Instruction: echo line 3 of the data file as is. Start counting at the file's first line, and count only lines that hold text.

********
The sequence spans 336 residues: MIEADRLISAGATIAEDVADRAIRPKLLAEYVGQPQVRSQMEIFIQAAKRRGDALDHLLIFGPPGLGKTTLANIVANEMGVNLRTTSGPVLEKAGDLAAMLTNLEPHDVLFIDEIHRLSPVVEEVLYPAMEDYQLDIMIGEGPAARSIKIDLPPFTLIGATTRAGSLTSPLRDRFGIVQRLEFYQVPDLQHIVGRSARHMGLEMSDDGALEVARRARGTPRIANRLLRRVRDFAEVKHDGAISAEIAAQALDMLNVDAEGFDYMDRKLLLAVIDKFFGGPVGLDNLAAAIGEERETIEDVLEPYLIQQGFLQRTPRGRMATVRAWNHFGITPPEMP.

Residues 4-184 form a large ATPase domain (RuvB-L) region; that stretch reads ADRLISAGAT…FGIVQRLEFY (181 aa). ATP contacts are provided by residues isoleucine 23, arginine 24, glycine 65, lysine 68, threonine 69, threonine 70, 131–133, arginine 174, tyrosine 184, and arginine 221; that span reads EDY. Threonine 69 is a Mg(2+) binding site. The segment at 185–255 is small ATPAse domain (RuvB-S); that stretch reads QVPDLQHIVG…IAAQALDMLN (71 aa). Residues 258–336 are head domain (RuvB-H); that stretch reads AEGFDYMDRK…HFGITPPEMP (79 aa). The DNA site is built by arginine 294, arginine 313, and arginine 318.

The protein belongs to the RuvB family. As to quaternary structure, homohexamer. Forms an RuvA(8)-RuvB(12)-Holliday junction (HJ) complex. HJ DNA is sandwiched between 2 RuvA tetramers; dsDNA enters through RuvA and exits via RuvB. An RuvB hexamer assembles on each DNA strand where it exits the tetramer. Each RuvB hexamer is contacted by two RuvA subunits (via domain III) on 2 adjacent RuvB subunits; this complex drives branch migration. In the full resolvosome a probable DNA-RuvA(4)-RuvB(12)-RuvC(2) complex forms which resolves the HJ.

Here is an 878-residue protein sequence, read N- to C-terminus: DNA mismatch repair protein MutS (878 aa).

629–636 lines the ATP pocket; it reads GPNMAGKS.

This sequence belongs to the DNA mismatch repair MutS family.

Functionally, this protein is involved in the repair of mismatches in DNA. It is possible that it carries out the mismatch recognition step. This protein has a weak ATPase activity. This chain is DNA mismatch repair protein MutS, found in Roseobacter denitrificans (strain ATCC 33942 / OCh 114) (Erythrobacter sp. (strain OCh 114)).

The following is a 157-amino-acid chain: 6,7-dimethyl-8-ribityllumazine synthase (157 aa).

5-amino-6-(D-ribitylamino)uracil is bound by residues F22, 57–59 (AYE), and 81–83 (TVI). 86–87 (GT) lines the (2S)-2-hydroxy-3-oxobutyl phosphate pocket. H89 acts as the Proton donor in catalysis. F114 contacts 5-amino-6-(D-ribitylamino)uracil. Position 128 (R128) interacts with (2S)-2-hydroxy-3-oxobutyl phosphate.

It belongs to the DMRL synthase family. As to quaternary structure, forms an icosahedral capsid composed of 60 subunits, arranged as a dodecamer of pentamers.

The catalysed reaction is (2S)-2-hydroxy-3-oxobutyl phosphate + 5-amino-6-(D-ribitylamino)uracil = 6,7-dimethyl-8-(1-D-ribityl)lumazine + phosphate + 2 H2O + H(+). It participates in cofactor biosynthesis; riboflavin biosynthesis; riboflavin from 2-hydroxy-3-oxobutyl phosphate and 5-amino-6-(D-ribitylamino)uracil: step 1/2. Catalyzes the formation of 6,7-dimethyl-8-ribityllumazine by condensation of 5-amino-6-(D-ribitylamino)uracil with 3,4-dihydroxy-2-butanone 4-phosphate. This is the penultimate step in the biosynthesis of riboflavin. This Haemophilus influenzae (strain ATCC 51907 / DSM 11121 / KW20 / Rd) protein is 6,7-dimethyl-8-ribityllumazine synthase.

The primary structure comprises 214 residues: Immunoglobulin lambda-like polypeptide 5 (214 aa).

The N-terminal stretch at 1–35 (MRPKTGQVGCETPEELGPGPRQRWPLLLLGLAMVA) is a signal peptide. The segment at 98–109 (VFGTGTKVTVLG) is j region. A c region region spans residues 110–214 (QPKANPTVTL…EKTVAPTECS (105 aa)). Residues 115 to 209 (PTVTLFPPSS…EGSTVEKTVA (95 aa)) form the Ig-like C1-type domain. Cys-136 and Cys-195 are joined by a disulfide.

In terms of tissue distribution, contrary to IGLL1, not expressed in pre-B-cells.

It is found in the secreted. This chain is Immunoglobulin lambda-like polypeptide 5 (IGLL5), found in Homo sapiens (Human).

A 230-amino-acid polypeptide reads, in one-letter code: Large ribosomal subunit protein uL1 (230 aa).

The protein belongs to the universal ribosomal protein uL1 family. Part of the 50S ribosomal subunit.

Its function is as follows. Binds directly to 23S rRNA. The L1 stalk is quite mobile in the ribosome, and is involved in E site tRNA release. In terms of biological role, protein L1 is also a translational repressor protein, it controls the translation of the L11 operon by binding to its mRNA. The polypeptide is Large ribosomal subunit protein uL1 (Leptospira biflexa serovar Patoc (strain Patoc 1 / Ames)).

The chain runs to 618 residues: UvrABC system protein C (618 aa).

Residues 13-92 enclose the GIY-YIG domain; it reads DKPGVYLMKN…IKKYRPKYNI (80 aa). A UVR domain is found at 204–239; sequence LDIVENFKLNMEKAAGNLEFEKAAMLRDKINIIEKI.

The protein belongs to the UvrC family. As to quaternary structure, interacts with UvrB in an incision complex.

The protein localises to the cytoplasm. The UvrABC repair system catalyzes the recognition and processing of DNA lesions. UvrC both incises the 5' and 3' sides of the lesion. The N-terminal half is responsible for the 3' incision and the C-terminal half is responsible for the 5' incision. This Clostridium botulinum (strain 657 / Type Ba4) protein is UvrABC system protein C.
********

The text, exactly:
The protein belongs to the RuvB family. As to quaternary structure, homohexamer. Forms an RuvA(8)-RuvB(12)-Holliday junction (HJ) complex. HJ DNA is sandwiched between 2 RuvA tetramers; dsDNA enters through RuvA and exits via RuvB. An RuvB hexamer assembles on each DNA strand where it exits the tetramer. Each RuvB hexamer is contacted by two RuvA subunits (via domain III) on 2 adjacent RuvB subunits; this complex drives branch migration. In the full resolvosome a probable DNA-RuvA(4)-RuvB(12)-RuvC(2) complex forms which resolves the HJ.